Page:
Geocaching Prizes for Kids (SWAG)
The SWAG, or trinkets, that sometimes come in geocaches can be looked at as a prize for kids. There’s just one catch, you have to replace what you take with something of equal value. I like to keep a container of fun trinkets for all ages.
Geocaching SWAG examples:
- Toy cars
- Plastic dinosaurs
Most caches have items like these, that fit into small containers. Some caches are very large and may even have a plethora of SWAG, collected over a long time. I love to leave multiple items when I can if the container is large.
Not all treasure‘s silver and gold, mate.Jack Sparrow
What Does Geocaching Teach?
Geocaching teaches a few skills, that can be priceless. Kids can get real-world experience, with plants, nature, technology, compasses, maps, and more. Source.
You learn how to use GPS. With technology growing so fast, knowing how to use something like GPS, can be valuable, especially, in a situation where you are lost. Most phones have GPS, so they are usually within reach.
You learn about nature. When you are out finding caches, you will need to know what plants are dangerous, and what to avoid. You may also learn about other plants and wildlife.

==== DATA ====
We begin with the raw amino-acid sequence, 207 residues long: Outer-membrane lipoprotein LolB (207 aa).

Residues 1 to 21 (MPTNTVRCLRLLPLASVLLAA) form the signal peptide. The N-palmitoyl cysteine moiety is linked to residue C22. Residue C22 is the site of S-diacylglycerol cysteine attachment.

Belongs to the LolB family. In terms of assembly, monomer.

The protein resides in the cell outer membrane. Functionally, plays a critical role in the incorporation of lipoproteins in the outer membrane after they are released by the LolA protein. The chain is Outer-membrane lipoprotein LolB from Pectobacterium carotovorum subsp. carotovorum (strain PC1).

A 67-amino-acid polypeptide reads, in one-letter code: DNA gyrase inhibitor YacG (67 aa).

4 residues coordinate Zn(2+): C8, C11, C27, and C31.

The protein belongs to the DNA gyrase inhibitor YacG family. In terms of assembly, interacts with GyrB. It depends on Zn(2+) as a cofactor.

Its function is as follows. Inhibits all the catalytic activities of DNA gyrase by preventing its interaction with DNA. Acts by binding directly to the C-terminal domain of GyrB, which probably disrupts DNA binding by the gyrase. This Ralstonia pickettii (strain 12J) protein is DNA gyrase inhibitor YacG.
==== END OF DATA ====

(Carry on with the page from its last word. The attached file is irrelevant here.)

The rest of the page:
The best part is the community. I’ve met a ton of awesome people while geocaching and one of my favorite parts of the game is the community. Geocaching communities are tight-knit and full of like-minded people who enjoy the adventure.
How Do I Start Geocaching?
To start geocaching, you will need to download the official geocaching app onto your phone. You may also use a GPS device, however, that method is more complicated. There are other apps available, but I suggest using the official app. I’ve used it for years and never had any problems.
You may want to know more about the dangers. You can read more about geocaching safety here.
Now that you know what you need, and how to start, get out there with your kids and start finding caches! Caches can be found all over the world, in most towns, cities, states, countries, and more.